A good teacher can change the way a student looks at a subject; an excellent teacher can change the way a student looks at the world. This year, we asked Touro’s graduating students a simple question: During their time at Touro, who inspired them? Who served as their mentor? Which faculty member had the greatest impact? We collated the hundreds of responses and seven faculty members rose to the top. Our students chose seven outstanding faculty members as the recipients of Touro’s Students’ Choice. ProfessorJames “Skip” Vaccarino was chosen by the students of Graduate School of Business.

James “Skip” Vaccarino, M.S.

Adjunct Professor, Human Resources

Graduate School of Business

James Vaccarino


Professor Vaccarino was a teacher, both inside the classroom and outside of it,” said Brandon Gregg. “He’s an excellent teacher and the guest speakers from his class were always fascinating. He’s a very inspiring and wise professor.”

- Brandon Gregg

James “Skip” Vaccarino has a teaching philosophy he borrowed from his 30-plus years in human resources.

“As a recruiter you’re engaging people to come in and look at the uniqueness of the company,” stated Vaccarino, a professor at Touro’s Graduate School of Business. “As a teacher you’re engaging students to come in and look at what is unique about the subject and the course.”

Vaccarino trained as an early childhood specialist, and his first love was teaching. He never thought he would work in HR, but when New York City had its major financial crisis in the '70s, his public-school teaching career was put on hold. Vaccarino, then newly married, took an interview at Manufacturers Hanover Trust Company.

It was a fortuitous meeting for him. “This was in the seventies and this personnel manager rotated us throughout the company with stints in recruiting, employee relationships and benefits and compensation,” said Vaccarino. “The personnel manager was creating the idea of an HR generalist, long before it became common in HR departments.”

“I didn’t even go with a resume,” laughed Vaccarino. “I didn’t even know what a resume was. I felt—not to be spiritual—that a higher power was helping me out. After I became successful, I felt that I had a mission to train people to not have that terrifying experience while waiting for their first interview.”

For the next thirty years, Vaccarino had a successful career in human resources, including launching his own staffing company. He is currently Executive Vice President at Noor Associates where he is responsible for leading a team that recruits and staffs a diverse portfolio of global clients. Previously, he held senior positions at several recruitment firms and major Wall Street banks including Brown Brothers Harriman, Smith Barney and L.F. Rothchild, Unterberg & Towbin. In 1988, he worked with the Academy of Finance, under guru Sandy Weil of Citibank, to lead a team to support non-college bound high school students in operational roles for Wall Street.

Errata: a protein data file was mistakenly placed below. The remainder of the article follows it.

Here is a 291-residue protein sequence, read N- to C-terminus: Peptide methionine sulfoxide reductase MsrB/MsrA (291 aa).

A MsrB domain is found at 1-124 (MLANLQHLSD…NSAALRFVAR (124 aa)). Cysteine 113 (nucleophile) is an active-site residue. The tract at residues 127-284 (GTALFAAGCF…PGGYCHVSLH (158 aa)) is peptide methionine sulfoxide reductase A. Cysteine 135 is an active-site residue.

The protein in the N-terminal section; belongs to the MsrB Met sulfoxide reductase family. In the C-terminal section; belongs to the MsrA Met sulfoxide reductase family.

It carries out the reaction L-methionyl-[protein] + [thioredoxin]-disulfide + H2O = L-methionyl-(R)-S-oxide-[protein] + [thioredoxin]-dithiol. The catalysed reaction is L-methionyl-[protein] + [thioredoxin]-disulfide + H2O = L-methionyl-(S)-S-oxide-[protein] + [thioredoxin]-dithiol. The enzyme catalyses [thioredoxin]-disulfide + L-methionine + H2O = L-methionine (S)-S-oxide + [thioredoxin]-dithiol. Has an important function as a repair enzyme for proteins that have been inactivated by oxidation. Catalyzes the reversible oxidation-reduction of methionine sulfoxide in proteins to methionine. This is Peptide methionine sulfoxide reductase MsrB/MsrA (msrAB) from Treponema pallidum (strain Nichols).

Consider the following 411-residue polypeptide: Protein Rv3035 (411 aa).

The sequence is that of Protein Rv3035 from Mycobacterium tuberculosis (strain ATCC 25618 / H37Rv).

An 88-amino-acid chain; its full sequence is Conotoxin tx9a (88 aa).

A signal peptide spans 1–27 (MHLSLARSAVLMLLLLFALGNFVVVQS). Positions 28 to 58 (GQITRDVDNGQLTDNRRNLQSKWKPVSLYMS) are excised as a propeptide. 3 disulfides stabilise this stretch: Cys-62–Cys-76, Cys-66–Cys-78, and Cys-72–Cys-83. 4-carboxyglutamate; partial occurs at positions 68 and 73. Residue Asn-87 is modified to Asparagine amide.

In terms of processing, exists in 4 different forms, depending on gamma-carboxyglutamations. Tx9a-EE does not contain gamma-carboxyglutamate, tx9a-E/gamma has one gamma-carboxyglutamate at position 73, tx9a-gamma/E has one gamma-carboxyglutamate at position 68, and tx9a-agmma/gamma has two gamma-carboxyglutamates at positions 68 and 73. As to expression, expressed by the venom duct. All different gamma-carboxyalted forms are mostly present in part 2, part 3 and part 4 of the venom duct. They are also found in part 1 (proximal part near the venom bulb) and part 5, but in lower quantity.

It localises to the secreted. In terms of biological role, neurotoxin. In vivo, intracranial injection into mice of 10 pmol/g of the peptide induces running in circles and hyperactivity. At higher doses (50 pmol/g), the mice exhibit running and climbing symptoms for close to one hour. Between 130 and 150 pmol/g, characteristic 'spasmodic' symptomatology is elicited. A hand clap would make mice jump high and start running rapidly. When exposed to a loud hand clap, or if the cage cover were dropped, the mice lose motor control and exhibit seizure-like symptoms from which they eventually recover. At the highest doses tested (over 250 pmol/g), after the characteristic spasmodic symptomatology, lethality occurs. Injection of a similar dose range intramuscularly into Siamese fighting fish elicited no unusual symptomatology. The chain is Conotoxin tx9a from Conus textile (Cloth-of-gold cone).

“It was a perfect career for people who couldn’t afford college,” stated Vaccarino who traveled to different high schools across NYC to introduce students to the program.

At the age of 60, Vaccarino decided it was time to return to his first passion—teaching—and go back to school to get his master’s degree in education. While at Touro’s Graduate School of Education, the Graduate School of Business heard about his HR experience and offered him the opportunity to teach a course. He began teaching in 2012.

“Teaching at Touro is a dream come true.”


Vaccarino believes that part of his teaching success stems from how he teaches. He doesn’t believe in teaching in lessons.

“I conduct my classes as if my students were attending a staff meeting,” said Vaccarino. “I give my students an agenda and I encourage them to participate, advising them that in that setting they have a responsibility to let their future managers know that they were there. I model it after meetings they will have in the corporate world.”

Since beginning at GSB, Vaccarino also helped launch the school’s successful career resource center through his contacts.

“I had 150 trained, aggressive recruiters in my company,” he explained. “I provided them with a chance to pay back some of their success by helping our students. Our career resource center runs the gamut from interview training, resume writing to social media branding. We have a tremendous and strong commitment from my old firm.”

Vaccarino, who teaches capstone courses in the MS in Human Resource Management degree, said he’s inspired by his students.

“Most of my students work a full day and then go to class for three hours, usually after a two-hour commute,” he explained. “The fact that they show up and are engaged means a lot to me. Teaching at Touro is a dream come true.”


We asked each member of the faculty to choose an item that holds a special significance for them.

Vaccarino’s choice: a pencil. “This pencil has been my trademark both professionally and in academia,” explained Vaccarino. “I often think of this quote from journalist Dustin Dwyer: ‘When employed by a skilled teacher, this simple technology of a pencil allows kids to tinker, try, fail and try again. It builds fine motor skills, hand-eye coordination, critical thinking and creativity. Best of all, in a time of shrinking school funds, this technology is incredibly affordable!'”


Visitors to Vaccarino’s office notice it’s filled with antique toys. Vaccarino collects them. His prized possession? An original Howdy Doody doll.


“All of us are faced with a series of great opportunities brilliantly disguised as impossible situations.” Charles R. Swindoll